Today, consumers are taking a more hands-on approach to their health, which includes following proper nutrition guidelines to prevent or manage health issues. And one ingredient consumers are trying to keep a closer eye on how much they consume is sugar. Across the U.S., 22% of Americans are already taking matters into their own hands by restricting their sugar intake, while 52% are actively trying to avoid artificial sweeteners. According to the American Heart Association, men should consume a maximum of 37.5 grams of sugar and women 25 grams per day. However, with complex food labels and confusing ingredient names, it can be difficult to estimate daily sugar consumption.
According to Nielsen and Label Insight, there are 206 variations of high fructose corn syrup that manufacturers can list on a label, many of which consumers may not associate as an added sugar. With so many distinct names for high-fructose corn syrup, consumers may be surprised at how many products within the fast-moving consumer goods (FMCG) universe contain added sugar.
But it’s not just consumers who are paying attention to what is in the food and drinks they consume. The U.S. Government has echoed these sentiments by introducing changes to nutritional labels in hopes of creating greater transparency. Among the changes coming in July 2018 is a callout on the amount of added sugars in the product. This change will help consumers be more aware of the quantity of added sugars in the foods and beverages they purchase and consume.
As this new labeling comes into effect, there are many categories across the grocery aisles that may be affected when consumers realize how much added sugar these products contain. In the yogurt category, a $7.6 billion category and one that consumers tend to consider a healthier option, 86% of items contain added sugars. And consumers are already taking note: 34% state that low sugar is an attribute that influences their yogurt purchase decisions. Sales across the yogurt category have declined 0.9% (for the 52 weeks ending Dec. 31, 2016), which translates to more than $68 million in lost sales. So once these label changes are implemented, it may create an even further shift in how consumers think about and purchase the category.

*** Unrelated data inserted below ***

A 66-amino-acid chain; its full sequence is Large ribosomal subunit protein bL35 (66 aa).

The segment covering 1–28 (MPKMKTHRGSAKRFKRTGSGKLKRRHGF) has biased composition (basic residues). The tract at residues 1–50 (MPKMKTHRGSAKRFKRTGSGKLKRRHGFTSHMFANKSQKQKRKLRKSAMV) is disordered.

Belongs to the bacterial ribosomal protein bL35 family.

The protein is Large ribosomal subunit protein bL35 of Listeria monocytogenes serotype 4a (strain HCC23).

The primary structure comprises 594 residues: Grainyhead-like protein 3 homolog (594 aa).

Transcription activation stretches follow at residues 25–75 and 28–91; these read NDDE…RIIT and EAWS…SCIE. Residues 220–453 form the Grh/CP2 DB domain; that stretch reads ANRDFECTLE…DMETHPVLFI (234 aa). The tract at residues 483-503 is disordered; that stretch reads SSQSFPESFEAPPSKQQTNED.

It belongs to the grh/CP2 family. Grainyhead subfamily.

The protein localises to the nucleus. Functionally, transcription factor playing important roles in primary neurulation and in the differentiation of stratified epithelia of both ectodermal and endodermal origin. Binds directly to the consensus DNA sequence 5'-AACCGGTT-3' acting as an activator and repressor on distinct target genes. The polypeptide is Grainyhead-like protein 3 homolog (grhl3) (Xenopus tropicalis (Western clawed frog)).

Sweetening products with added sugars certainly isn’t wrong, but the data shows that consumers care about the glycemic index in products. This creates opportunity for manufacturer innovation. Label Insight found that organic cane sugar syrup, organic agave nectar, honey, chocolate and vanilla extracts are just a few examples of natural alternative sweeteners that can be used to sweeten products and still keep within the low glycemic range. Products that contain these alternatives are growing across the store, as sales of these sweeteners grew 19% in 2016 over 2015 and 200% compared to four years ago!
Helping consumers eat more healthfully may also drive healthier balance sheets for manufacturers and retailers. Over half of U.S. respondents (56%) strongly or somewhat agree they’re willing to pay more for foods and drinks that don’t contain undesirable ingredients. Manufacturers would be wise to keep an eye on consumers changing their diets and look to implement innovative, healthy ways to sweeten products using natural ingredients. Additionally, focusing on products across the board that are simple, convenient and promote less processing will help consumers make better decisions on the foods they use to fuel their bodies. And retailers who can stock these products will see happy customers coming back for more.
The insights in this article were derived from: